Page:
Review elements
Assessment Approach
DfE-recognized products do not contain
phthalates of concern.

Product Performance
To ensure a baseline measure of performance,
DfE asks all partners to demonstrate that their
products perform effectively. Potential
partners may submit appropriate test results as
specified in Appendix I or provide equivalent
performance tests agreed upon by DfE.

Residuals of concern shall be limited to less
than 0.01% (by weight) or lOOppm in the
formulation. For ingredients known to contain
residuals of concern, DfE's goal will be to
limit those residuals to the lowest practicable
levels. Dilution will not be considered in
calculating the percentage of residuals in
concentrates. Formulators should understand
that residuals may be present and should
encourage chemical manufacturers to
carefully monitor and control processes to
limit residuals of concern.
A residual is a "residual of concern" if it fails
to meet the criteria in the General Screen for
carcinogenicity, mutagenicity, reproductive
toxicity and other human health effects, or
fails to meet the criteria for persistence,
bioaccumulation and toxicity, as defined by
the Final PB&T Rule

Toxic elements
DfE-recognized products do not contain toxic
elements, for example lead, cadmium, arsenic,
zinc and copper.
Unavoidable, de minimis levels
may be present, e.g., from
inorganic materials mined from
the earth.
Our Partnership Agreement requires each
partner company to provide its customers with
information on environmental and worker
safety matters.
OSHA, DOT, and other
authorities require
manufacturers to provide
handling and other worker
safety information.

Review elements
Assessment Approach
The Partnership Agreement between
EPA/DfE and the partner company affirms
that those ingredients disclosed to EPA during
the product review process are in fact the only
ingredients intentionally added or known to
be present.
DfE uses multiple quality assurance steps in
its product review process. These steps
include profiling by a qualified third party,
expert Agency workgroup assessment, and
detailed technical review oversight.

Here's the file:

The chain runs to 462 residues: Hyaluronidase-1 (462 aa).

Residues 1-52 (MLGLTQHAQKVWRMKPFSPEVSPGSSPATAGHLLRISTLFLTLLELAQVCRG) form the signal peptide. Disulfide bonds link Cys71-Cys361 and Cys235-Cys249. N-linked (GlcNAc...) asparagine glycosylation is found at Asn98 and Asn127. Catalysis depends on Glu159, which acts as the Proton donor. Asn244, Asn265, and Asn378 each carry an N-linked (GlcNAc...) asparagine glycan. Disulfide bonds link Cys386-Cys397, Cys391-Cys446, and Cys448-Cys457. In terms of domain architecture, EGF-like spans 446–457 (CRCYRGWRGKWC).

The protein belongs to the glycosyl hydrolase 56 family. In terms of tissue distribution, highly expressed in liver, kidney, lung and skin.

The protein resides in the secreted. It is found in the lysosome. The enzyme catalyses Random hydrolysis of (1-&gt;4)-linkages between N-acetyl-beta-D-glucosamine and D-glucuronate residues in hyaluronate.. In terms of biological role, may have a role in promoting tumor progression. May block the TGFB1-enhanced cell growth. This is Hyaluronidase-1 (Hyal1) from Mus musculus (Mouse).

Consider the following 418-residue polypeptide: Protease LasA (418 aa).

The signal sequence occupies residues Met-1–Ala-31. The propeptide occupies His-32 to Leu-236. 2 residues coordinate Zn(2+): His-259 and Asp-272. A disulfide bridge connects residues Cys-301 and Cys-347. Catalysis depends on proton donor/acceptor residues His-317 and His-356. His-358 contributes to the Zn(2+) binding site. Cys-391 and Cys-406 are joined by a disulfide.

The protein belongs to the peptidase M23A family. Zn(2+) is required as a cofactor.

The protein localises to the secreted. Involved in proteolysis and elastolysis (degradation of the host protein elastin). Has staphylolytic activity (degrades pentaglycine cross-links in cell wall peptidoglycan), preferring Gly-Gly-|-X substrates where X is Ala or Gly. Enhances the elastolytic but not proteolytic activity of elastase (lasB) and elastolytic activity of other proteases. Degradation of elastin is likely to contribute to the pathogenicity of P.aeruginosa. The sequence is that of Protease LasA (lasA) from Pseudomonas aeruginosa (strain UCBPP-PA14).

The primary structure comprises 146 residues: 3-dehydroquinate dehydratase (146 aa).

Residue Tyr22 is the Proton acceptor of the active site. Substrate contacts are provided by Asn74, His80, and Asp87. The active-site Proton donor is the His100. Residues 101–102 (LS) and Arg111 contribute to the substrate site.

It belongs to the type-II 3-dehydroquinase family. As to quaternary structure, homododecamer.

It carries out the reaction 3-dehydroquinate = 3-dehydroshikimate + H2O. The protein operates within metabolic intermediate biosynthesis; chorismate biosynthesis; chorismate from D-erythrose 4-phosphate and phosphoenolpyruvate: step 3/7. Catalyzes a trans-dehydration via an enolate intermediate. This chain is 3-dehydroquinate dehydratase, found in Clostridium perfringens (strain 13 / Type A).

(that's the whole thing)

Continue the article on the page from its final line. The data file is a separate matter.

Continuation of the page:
Under the terms of the
Partnership Agreement, DfE
may require partners to submit
bills of lading to verily product
Wipes impregnated with a formulation must
meet criteria for the ingredients used in the
formulation and for the materials composing
the wipes. See details under 'Compostability'
or 'Flushability'.


Appendix I: Product Performance Testing under EPA's Design for the Environment
Formulator Program
DfE believes performance testing requirements should be product category specific, and will
accept any valid and scientifically sound method of demonstrating product performance.
Examples of performance requirements that are acceptable to DfE include but are not limited to:
Carpet Cleaners - Perform equal to or better than nationally recognized carpet cleaners in the
same category using CSPA DCC-03 and AATCC Test Method 171-1995 or equivalent method
agreed upon by EPA DfE.
Compostabilitv - Meets user requirements for the compostability of environmentally degradable
nonwoven fabrics as described in ASTM D6094-97.
Glass Cleaners - Meets user requirements for cleaning, streaking and smearing when tested
according to CSPA method DCC-09 or equivalent method agreed upon by EPA DfE.
General Purpose Cleaners - Meets user requirements for soil removal on relevant substrates
when tested according to ASTM method D4488-95, ASTM G122 - 96(2002), CAN/CGSB 2-GP-
11, Method 20.3, or equivalent method agreed upon by EPA DfE.
Hand Dishwashing Detergents - Meets user requirements for foam stability when tested
according to the CSPA method DCC-10 or equivalent method agreed upon by EPA DfE.
Laundry Detergents - Meets user requirements for home laundering pre-wash spotter stain
removal as specified in DCC-11 or equivalent method agreed upon by EPA DfE.
Oven Cleaners - Meets user requirements for the efficacy of oven cleaners as described by CSPA
DCC-12 or equivalent method agreed upon by EPA DfE.
Resilient Floor Cleaners - Meets user requirements for soil removal on Resilient Flooring and
Washable Walls as specified by ASTM D4488 - 95(2001)el.or ceramic tile as specified by
ASTM D5343 - 06 or equivalent method agreed upon by EPA DfE.